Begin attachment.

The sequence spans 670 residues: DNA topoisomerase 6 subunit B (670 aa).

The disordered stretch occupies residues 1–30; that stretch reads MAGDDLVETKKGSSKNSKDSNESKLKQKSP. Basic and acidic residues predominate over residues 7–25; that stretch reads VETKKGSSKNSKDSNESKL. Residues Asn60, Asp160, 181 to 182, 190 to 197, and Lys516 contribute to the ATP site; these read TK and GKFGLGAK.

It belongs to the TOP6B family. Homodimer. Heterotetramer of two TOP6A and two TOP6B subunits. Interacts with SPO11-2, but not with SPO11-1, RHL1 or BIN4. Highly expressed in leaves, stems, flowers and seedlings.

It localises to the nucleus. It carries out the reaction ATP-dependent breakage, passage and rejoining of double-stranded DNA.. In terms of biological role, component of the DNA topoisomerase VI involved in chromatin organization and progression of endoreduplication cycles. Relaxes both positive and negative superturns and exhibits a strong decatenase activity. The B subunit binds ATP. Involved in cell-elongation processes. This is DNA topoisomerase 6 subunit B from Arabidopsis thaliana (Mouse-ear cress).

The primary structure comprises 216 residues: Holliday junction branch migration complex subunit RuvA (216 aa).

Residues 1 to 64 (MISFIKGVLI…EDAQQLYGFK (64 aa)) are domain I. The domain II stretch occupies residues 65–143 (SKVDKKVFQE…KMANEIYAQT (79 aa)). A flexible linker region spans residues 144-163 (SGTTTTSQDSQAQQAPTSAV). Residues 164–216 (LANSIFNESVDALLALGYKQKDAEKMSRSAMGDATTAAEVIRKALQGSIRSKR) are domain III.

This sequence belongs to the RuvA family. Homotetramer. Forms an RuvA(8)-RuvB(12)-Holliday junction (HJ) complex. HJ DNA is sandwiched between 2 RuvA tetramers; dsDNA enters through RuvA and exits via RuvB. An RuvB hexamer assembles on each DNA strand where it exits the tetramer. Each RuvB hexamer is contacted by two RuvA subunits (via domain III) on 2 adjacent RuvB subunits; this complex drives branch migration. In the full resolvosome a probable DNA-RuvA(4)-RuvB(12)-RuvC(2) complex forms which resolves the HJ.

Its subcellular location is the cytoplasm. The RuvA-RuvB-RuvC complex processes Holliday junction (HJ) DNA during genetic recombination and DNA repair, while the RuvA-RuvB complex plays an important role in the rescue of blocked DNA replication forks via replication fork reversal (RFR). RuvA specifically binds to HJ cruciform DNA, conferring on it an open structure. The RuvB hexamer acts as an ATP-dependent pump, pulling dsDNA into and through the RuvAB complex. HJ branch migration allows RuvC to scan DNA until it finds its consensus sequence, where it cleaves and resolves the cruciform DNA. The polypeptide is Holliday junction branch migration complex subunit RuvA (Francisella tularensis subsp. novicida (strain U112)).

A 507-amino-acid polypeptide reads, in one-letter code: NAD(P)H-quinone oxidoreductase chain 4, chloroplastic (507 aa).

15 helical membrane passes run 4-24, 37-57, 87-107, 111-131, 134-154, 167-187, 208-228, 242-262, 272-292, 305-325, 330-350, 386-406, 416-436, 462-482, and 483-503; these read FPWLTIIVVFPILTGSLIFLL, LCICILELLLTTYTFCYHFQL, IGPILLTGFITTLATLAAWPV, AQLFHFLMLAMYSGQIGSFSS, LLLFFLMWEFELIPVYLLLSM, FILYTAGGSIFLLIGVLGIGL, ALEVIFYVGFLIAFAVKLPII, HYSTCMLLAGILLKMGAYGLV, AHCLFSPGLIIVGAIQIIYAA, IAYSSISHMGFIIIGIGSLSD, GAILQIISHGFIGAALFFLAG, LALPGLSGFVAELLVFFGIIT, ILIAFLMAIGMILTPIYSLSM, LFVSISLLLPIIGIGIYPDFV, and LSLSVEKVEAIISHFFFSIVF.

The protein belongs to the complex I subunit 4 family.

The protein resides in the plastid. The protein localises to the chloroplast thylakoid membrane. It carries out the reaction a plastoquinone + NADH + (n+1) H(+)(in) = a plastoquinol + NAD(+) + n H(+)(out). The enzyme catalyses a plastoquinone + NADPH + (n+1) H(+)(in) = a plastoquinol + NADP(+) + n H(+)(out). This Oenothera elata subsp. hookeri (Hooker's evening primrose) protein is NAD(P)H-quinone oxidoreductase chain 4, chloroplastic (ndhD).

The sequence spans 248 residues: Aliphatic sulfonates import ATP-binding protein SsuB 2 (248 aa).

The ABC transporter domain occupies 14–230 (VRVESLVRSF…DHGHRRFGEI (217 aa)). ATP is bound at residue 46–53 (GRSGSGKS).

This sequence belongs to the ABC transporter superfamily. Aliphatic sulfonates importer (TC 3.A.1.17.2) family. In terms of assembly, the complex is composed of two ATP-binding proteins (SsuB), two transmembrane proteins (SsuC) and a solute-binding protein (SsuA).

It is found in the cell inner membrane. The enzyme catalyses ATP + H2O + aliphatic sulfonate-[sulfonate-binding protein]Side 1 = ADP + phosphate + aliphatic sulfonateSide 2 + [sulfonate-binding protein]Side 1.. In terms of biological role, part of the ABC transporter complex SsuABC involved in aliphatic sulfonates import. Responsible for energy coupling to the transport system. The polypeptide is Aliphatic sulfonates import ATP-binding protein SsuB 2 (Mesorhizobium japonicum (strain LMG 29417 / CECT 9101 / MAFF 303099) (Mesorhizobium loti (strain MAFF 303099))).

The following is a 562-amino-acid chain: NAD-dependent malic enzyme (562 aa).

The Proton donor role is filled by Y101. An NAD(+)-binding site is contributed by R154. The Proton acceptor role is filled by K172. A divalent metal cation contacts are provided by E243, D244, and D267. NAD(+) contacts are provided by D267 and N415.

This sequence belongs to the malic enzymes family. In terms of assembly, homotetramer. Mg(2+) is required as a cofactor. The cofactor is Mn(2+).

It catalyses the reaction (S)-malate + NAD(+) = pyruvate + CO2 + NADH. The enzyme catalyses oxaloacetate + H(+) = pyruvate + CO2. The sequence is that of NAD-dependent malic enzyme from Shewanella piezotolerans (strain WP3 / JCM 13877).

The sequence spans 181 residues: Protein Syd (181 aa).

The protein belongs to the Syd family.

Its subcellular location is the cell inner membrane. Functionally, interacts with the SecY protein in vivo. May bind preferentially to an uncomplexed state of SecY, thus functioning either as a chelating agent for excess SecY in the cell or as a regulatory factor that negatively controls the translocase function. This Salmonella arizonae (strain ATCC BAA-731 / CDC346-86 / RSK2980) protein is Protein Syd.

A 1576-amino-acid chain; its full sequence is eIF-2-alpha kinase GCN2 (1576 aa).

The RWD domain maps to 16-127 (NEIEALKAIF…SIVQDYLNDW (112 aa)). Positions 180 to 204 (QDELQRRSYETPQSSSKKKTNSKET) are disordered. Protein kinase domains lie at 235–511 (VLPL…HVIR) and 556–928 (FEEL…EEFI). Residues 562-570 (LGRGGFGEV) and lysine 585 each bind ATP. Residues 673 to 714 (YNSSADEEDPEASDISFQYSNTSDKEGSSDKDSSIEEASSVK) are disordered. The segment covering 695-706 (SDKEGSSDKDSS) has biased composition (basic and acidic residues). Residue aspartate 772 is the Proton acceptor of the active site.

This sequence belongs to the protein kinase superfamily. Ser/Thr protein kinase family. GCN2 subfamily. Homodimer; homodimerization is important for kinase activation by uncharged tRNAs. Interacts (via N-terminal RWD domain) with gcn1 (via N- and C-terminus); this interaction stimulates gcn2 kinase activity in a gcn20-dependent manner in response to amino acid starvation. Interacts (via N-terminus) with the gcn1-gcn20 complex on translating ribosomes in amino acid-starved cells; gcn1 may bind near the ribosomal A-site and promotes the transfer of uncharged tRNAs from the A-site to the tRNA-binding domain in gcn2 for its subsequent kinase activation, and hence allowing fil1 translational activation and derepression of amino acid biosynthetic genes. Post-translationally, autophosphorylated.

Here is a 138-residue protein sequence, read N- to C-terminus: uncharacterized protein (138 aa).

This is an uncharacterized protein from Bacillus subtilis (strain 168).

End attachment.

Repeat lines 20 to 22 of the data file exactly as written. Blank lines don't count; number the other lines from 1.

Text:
It catalyses the reaction (S)-malate + NAD(+) = pyruvate + CO2 + NADH. The enzyme catalyses oxaloacetate + H(+) = pyruvate + CO2. The sequence is that of NAD-dependent malic enzyme from Shewanella piezotolerans (strain WP3 / JCM 13877).

The sequence spans 181 residues: Protein Syd (181 aa).

The protein belongs to the Syd family.